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In this chapter we have a revelation of customs obtaining in the household of the king. We can read them with thankfulness that wherever the purifying forces of revealed religion have operated they have forever become impossible.
In the midst of this story Mordecai appears on the scene. Living with him was his cousin, whom he had taken to be his daughter. In carrying out the decree of the king, she was taken to the royal palace in the company of the maidens. Mordecai's action in this matter is open to question. His love for Esther was evident, and the picture of him walking before the court of the women's house indicated his continued interest in her. One can only hope that her presence there was not due to his scheming for place and power. In any case his advice that she should not betray her nationality was questionable, as her position at the court of the king was in grave peril for a daughter of the Covenant. Her beauty captured the king, and she was made queen in place of Vashti. Her presence in the palace was part of that process by which the overruling God preserves His people and frustrates the foe. This overruling is even more remarkable if the action of Mordecai was that of scheming.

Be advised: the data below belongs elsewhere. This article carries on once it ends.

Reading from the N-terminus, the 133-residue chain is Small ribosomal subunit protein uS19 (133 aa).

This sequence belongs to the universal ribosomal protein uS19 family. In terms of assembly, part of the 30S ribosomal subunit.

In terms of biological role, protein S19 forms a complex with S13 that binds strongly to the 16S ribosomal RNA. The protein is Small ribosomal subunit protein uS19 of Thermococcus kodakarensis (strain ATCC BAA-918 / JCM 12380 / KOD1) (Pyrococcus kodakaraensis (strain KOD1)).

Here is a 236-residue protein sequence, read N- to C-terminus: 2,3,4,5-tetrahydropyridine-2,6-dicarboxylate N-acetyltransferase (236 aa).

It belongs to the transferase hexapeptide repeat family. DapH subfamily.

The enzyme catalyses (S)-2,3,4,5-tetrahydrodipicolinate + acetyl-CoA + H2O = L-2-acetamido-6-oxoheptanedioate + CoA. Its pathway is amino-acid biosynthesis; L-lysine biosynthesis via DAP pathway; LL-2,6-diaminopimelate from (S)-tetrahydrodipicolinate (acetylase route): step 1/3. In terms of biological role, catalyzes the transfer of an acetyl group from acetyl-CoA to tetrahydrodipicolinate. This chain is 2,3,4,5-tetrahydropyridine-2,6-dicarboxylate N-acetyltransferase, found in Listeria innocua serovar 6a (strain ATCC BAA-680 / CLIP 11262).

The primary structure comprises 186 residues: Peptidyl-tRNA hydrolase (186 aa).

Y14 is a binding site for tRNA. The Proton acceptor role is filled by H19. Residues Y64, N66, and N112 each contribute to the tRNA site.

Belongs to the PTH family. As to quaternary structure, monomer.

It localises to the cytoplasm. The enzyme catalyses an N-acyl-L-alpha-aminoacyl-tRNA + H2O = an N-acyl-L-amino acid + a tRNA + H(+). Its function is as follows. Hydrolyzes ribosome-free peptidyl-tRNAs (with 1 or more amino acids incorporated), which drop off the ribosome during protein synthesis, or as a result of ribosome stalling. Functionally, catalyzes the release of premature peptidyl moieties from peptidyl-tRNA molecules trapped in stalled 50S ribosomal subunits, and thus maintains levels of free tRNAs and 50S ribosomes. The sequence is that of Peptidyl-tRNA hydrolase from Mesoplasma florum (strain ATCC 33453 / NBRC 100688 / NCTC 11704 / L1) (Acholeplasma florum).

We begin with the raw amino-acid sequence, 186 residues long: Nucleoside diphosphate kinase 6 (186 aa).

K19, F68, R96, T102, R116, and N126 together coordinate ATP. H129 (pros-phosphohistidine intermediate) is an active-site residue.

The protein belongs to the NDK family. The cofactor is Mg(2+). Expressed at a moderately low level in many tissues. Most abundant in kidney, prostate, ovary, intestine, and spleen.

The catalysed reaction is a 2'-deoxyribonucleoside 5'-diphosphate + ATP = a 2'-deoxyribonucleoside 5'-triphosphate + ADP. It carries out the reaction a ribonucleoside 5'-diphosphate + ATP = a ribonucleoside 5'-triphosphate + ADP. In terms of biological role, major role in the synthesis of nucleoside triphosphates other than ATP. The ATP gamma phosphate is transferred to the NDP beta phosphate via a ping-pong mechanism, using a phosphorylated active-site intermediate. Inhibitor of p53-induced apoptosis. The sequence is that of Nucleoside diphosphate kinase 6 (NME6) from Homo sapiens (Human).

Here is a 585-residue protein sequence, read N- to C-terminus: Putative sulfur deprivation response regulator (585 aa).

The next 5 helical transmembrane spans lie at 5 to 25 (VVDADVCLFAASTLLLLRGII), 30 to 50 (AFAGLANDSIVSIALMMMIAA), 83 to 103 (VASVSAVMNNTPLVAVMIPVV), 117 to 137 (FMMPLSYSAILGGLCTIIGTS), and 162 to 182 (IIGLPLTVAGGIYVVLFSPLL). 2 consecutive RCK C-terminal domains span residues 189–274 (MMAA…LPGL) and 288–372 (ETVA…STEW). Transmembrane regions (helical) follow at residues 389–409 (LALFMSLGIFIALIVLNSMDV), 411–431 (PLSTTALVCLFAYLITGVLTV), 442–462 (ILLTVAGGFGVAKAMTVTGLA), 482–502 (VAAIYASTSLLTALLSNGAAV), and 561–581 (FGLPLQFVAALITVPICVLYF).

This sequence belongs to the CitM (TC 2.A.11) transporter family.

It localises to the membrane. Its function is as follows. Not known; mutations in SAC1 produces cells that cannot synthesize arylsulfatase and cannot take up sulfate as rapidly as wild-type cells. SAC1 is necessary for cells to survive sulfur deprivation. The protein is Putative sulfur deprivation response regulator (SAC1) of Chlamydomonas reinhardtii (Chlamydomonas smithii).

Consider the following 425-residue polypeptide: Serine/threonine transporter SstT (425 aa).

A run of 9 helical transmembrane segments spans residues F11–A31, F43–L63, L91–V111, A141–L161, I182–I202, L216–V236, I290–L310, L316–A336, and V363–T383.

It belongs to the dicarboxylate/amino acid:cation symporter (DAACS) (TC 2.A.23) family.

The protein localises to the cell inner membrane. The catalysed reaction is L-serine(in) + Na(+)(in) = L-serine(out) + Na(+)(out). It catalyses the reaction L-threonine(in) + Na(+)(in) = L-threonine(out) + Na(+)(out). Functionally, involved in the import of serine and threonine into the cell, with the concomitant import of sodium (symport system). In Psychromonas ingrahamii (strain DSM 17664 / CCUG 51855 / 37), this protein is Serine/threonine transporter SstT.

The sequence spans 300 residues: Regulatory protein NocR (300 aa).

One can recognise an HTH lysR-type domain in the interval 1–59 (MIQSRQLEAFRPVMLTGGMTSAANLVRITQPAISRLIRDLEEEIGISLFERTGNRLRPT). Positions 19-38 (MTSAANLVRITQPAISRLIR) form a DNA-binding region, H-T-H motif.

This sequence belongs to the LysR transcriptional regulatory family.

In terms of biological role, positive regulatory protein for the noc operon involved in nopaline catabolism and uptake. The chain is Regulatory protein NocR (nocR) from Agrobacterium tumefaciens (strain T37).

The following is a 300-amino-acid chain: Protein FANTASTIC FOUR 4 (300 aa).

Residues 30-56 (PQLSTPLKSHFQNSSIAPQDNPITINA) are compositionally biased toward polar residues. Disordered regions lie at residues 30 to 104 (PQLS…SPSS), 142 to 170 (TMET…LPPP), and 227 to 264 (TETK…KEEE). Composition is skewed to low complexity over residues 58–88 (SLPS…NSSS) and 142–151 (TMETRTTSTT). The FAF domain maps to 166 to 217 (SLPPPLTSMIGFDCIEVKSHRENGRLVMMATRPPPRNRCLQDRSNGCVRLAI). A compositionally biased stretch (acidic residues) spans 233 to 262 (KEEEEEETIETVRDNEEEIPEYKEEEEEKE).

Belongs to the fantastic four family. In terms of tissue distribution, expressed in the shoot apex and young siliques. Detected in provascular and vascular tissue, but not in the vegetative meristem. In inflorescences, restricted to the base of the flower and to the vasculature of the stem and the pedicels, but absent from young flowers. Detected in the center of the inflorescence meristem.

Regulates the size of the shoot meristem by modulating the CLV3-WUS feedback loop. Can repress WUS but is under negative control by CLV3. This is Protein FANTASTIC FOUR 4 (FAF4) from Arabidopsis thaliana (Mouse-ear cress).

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Morgan, G. Campbell. "Commentary on Esther 2". "Morgan's Exposition on the Bible". https://studylight.org/
the Fourth Week after Epiphany